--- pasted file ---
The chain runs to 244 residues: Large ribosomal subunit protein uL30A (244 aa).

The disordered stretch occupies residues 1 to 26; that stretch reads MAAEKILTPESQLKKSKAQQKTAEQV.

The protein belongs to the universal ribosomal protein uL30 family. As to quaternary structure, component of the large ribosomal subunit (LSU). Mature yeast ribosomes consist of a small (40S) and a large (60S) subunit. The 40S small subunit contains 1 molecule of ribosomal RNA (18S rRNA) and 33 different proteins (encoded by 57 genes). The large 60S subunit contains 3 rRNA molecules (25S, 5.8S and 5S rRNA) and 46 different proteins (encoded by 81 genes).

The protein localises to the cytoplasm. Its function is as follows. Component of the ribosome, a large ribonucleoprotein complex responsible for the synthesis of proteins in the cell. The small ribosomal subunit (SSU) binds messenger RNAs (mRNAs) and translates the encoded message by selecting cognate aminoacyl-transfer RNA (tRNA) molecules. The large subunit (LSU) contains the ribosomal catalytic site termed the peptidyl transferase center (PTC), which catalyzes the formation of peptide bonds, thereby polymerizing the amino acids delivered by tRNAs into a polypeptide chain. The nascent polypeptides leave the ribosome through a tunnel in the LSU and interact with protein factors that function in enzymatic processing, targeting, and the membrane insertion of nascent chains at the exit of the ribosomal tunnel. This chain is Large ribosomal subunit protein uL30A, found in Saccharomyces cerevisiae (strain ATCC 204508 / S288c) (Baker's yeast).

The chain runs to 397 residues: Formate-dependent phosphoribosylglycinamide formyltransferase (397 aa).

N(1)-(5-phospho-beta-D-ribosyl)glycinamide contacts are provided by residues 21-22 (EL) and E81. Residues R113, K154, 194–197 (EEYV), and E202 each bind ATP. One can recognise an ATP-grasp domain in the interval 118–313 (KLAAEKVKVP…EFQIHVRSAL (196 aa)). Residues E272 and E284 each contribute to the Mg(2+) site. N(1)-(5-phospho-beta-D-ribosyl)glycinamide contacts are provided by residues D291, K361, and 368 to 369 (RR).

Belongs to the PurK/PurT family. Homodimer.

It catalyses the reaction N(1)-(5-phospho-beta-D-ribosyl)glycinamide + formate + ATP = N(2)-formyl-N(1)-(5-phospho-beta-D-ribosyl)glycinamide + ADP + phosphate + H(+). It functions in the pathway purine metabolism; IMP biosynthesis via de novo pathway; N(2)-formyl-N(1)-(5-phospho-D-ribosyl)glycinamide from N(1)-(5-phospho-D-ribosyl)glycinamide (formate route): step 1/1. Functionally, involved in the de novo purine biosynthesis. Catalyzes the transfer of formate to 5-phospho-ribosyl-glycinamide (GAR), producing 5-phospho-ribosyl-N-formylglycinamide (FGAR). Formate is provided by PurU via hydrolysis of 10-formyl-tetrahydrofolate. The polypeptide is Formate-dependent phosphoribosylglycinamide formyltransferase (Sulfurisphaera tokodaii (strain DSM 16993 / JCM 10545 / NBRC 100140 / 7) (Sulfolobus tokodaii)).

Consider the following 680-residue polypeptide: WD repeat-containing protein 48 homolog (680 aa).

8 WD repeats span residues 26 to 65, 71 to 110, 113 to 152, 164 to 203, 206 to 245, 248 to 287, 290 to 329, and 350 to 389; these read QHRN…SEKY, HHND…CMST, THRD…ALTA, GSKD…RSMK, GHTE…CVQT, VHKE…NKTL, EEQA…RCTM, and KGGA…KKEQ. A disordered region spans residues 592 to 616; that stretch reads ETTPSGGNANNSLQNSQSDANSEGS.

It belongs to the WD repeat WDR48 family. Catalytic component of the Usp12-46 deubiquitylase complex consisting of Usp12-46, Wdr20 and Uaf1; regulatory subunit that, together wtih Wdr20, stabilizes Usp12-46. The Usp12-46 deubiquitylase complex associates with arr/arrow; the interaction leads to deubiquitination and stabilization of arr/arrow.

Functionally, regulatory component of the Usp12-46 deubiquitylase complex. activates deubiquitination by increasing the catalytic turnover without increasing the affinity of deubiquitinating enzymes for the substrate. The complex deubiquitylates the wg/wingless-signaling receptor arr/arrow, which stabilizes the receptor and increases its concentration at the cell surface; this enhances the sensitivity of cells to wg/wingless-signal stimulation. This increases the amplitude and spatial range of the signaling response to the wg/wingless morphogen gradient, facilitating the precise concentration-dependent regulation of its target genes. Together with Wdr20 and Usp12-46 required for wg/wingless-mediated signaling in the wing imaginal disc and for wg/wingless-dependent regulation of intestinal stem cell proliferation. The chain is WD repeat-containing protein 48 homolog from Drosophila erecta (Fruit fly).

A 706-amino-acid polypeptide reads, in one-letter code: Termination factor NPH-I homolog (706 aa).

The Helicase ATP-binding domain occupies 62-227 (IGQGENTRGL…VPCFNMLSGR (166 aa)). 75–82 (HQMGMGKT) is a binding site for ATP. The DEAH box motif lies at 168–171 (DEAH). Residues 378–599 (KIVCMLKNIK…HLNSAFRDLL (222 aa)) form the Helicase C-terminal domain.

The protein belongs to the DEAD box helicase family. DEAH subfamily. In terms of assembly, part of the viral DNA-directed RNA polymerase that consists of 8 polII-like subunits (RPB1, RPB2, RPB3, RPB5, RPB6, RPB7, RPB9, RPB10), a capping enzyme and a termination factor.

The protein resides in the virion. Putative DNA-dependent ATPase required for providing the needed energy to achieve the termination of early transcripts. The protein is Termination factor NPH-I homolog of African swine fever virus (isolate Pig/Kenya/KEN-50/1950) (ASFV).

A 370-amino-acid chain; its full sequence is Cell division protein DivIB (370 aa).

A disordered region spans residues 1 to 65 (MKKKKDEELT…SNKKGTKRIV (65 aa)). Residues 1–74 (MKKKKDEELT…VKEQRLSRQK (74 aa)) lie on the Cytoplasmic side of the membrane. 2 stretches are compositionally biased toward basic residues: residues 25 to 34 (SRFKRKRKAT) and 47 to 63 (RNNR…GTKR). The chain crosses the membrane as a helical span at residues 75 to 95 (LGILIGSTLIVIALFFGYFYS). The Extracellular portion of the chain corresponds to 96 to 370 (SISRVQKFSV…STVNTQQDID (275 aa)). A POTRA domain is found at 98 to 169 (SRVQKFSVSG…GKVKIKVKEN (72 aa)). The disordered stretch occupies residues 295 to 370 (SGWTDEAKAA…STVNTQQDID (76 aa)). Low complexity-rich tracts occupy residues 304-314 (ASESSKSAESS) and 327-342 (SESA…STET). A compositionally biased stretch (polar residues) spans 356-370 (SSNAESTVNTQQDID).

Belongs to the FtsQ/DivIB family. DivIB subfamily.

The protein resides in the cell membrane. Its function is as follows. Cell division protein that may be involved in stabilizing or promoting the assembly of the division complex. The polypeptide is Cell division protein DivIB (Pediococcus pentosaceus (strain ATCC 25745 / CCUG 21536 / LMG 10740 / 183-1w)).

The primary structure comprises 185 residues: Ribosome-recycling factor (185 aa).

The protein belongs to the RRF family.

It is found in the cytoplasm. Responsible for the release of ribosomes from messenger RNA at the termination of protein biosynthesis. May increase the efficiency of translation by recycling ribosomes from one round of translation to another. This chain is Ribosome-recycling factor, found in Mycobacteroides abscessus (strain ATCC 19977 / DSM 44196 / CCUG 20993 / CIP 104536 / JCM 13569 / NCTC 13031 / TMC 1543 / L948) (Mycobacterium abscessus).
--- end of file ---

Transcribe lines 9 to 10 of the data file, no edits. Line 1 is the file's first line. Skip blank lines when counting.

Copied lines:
Consider the following 680-residue polypeptide: WD repeat-containing protein 48 homolog (680 aa).

8 WD repeats span residues 26 to 65, 71 to 110, 113 to 152, 164 to 203, 206 to 245, 248 to 287, 290 to 329, and 350 to 389; these read QHRN…SEKY, HHND…CMST, THRD…ALTA, GSKD…RSMK, GHTE…CVQT, VHKE…NKTL, EEQA…RCTM, and KGGA…KKEQ. A disordered region spans residues 592 to 616; that stretch reads ETTPSGGNANNSLQNSQSDANSEGS.